Prices for the vital industrial minerals known as rare earths appear to have moderated in recent weeks following two years of relentless gains, as the supply outlook brightens and dominant producer China faces possible legal challenges to export restrictions.
Rare earths—shorthand for a collection of 17 minerals used to make products from hybrid-car batteries and oil-refining agents to military equipment—have been surging, with the prices of some rising more than tenfold since 2009 amid panic buying. China controls almost the entire global supply, and its export limits, mine restructurings and other policies have sparked a frantic scramble to secure the obscure metals.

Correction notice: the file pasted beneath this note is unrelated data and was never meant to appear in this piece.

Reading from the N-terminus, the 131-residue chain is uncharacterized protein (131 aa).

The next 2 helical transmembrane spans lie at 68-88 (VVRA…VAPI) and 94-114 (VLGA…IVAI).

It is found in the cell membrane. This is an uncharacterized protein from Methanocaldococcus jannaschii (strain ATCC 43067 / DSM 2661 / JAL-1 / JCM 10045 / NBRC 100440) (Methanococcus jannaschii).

On Tuesday, a J.P. Morgan Chase & Co. analyst cited falling rare-earth prices as a reason to slash his outlook for Colorado-based Molycorp Inc., a rare-earths producer often considered an industry bellwether. Its New York Stock Exchange-listed shares subsequently tumbled nearly 22%. The shares fell another 3.9% Wednesday, ending at $39.85.
Speaking on Capitol Hill Wednesday, Molycorp Chief Executive Mark Smith said, “Although there may some some short-term fluctuations and impact related to recent speculation in China, we remain very, very bullish on the prices of these materials.”
Rare-earth prices remain far above where they were just two years ago. Lanthanum, for instance, still hovers 18 times above its 2009 price, while prices for cerium are still nearly 25 times higher, according to Lynas. Indeed, some international prices haven’t fallen at all, in particular those that are known as heavy rare earths, like terbium, which is used in advanced lasers and optics.